FOR IMMEDIATE RELEASE
February 28, 2014
Contact: Carrie Adams (202) 225-2661
Washington, D.C.— Congresswoman Barbara Lee released the following statement regarding the future of US relations with Uganda in light of discriminatory, anti-LGBT legislation signed into Ugandan law this week:
"I am extremely concerned by the enactment of the Anti-Homosexuality legislation in Uganda. This law is deeply cruel and goes against evidence-based science. As a founding Member and Vice Chair of the United States' Congress LGBT Equality Caucus and the Congressional HIV/AIDS Caucus, I have stood in strong opposition to this proposal since 2009, and will continue to do so.
Lusaka, 25 February – After a lengthy legal process, the renowned Zambian human rights and HIV activist, Paul Kasonkomona, was acquitted today by the Lusaka Magistrate's Court on charges relating to comments he made on television in support of the rights of lesbian, gay, bisexual and transgender (LGBT) people – a ruling that provides a major boost to freedom of expression in the country.
In a stinging defeat for the authorities, Magistrate Lameck Ng'ambi found that the government had failed to prove its case.
(Nairobi) – Ugandan President Yoweri Museveni's signing of the Anti-Homosexuality bill into law is a deeply worrying infringement on the human rights of all Ugandans. The law, signed by Museveni in Kampala on February 24, 2014, increases penalties for some forms of consensual same-sex conduct between adults; curtails constitutionally protected rights to privacy, family life, and equality; and violates internationally protected rights to freedom of association and expression.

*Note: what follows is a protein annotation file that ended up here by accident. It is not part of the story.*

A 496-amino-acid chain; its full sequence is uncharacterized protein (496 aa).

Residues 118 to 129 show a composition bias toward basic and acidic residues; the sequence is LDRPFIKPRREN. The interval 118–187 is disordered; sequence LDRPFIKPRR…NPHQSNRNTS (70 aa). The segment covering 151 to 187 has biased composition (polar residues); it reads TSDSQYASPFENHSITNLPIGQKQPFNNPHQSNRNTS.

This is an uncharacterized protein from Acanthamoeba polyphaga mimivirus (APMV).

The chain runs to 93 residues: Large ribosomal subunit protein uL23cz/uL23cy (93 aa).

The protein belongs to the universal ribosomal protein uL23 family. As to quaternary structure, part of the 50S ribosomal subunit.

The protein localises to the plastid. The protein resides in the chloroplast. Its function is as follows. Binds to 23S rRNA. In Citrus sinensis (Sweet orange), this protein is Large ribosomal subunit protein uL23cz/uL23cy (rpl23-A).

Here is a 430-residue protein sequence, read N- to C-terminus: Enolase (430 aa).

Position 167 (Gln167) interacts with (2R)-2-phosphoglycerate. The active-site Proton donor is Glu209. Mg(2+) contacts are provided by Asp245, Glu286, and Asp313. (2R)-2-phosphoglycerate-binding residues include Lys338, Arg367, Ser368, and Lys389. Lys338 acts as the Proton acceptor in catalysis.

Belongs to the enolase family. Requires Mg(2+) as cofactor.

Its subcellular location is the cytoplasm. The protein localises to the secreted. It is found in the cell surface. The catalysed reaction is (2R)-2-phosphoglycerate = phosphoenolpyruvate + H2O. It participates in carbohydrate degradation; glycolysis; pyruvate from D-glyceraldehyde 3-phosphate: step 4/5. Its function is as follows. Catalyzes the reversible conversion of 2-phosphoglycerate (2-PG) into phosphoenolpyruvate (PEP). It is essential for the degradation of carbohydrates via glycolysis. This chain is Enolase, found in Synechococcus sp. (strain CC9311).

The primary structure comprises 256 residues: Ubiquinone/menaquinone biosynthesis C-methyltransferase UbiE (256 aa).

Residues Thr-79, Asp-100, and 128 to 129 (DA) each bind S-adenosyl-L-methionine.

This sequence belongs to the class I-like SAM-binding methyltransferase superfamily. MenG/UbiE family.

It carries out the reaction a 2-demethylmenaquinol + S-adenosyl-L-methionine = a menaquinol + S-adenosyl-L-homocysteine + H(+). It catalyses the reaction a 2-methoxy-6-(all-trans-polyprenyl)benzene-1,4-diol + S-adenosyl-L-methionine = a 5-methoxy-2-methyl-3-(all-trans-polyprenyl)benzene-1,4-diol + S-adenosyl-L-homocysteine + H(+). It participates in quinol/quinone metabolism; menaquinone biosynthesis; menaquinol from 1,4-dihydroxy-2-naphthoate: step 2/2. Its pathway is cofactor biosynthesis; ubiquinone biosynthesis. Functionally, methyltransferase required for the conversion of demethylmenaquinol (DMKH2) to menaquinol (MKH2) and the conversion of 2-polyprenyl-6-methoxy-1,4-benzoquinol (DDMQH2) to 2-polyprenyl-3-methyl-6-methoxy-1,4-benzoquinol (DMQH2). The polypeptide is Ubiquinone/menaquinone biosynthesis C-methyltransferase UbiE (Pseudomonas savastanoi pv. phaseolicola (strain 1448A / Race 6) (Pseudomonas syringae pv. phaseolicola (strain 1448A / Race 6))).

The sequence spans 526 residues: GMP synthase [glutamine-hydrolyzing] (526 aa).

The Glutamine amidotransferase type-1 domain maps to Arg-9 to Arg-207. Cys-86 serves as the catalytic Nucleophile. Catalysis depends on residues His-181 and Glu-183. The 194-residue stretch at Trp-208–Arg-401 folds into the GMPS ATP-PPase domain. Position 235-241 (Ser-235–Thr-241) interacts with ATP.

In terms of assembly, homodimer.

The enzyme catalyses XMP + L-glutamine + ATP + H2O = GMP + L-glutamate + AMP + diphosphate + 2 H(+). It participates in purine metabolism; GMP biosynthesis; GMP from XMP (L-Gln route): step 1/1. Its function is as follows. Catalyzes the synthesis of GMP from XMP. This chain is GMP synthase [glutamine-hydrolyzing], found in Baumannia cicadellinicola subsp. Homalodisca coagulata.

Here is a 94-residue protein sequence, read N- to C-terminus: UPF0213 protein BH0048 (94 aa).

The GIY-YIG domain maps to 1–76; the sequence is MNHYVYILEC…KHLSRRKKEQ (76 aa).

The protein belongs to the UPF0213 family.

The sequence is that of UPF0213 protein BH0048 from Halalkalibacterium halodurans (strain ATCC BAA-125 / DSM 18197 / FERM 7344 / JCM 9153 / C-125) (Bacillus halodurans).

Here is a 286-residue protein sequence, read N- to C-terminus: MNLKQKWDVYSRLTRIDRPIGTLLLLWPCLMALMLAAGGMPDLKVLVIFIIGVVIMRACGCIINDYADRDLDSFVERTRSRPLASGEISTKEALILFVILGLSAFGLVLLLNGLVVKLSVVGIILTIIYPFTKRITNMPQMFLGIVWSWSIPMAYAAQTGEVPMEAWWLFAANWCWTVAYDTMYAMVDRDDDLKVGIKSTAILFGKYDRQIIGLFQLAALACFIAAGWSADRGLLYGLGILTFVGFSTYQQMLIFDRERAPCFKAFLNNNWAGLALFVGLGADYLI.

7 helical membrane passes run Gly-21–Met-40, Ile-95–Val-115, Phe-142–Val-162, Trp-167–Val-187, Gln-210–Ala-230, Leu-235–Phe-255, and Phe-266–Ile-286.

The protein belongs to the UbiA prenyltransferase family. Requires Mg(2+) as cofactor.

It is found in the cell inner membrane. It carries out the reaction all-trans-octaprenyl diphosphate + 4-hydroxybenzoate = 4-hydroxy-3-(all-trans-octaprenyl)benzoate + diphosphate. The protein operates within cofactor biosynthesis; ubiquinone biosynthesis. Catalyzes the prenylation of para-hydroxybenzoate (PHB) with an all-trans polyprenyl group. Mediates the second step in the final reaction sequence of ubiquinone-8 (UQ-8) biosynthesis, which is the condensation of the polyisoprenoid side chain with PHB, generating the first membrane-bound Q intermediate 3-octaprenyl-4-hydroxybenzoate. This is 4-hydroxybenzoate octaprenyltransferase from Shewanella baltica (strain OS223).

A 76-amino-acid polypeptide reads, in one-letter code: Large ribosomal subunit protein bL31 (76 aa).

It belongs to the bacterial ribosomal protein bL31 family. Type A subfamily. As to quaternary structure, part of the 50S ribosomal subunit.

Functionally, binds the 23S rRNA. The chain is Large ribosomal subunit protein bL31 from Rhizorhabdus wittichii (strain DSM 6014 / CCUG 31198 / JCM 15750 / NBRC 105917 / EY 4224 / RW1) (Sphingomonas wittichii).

"President Museveni has dealt a dramatic blow to freedom expression and association in Uganda by signing the Anti-Homosexuality bill," said Maria Burnett, senior Africa researcher. "Attacking basic rights and criminalizing the expression of divergent views doesn't bode well for anyone. This is yet another troubling sign of disregard for fundamental human rights in Uganda."
––Uganda’s first court case dealing with criminalization of HIV transmission could have far-reaching consequences––
February 11, 2014 (Kampala, Uganda)––Rosemary Namubiru, a Ugandan nurse, stands accused of exposing a child to HIV during the course of administering an injection. The incident incited a media firestorm, leading to Namubiru’s arrest and trumped-up charges of attempted murder. That these were baseless charges was confirmed at the opening of the trial today when the charge was changed to criminal negligence; charges that could still carry up to seven years in prison. As the trial begins, it is clear that the damage has already been done. Namubiru was tried and convicted in the public eye by the media, violating her rights and presumption of innocence.
The implications of this case are far-reaching: the Namubiru case appears to be the first in Uganda’s courts dealing directly with HIV exposure and transmission. Efforts to criminalize HIV transmission, and the failure of both the media and the prosecutors office to act responsibly, set a dangerous precedent and could have grave consequences for the fundamental rights of people living with HIV and AIDS in Uganda and beyond.
The Youth Coalition for Sexual and Reproductive Rights (YCSRR) is excited to announce the launch of its new website www.youthcoalition.org!
The new website continues to feature insights into our work, including advocacy and trainings, as well as key resources on youth and sexual and reproductive rights.
The new website also includes issue pages focused specifically on young people’s sexual and reproductive rights and our current areas of work: HIV & AIDS, Abortion Rights and Sexual Orientation & Gender Identity as well as UN Processes (Post-2015 and ICPD@20).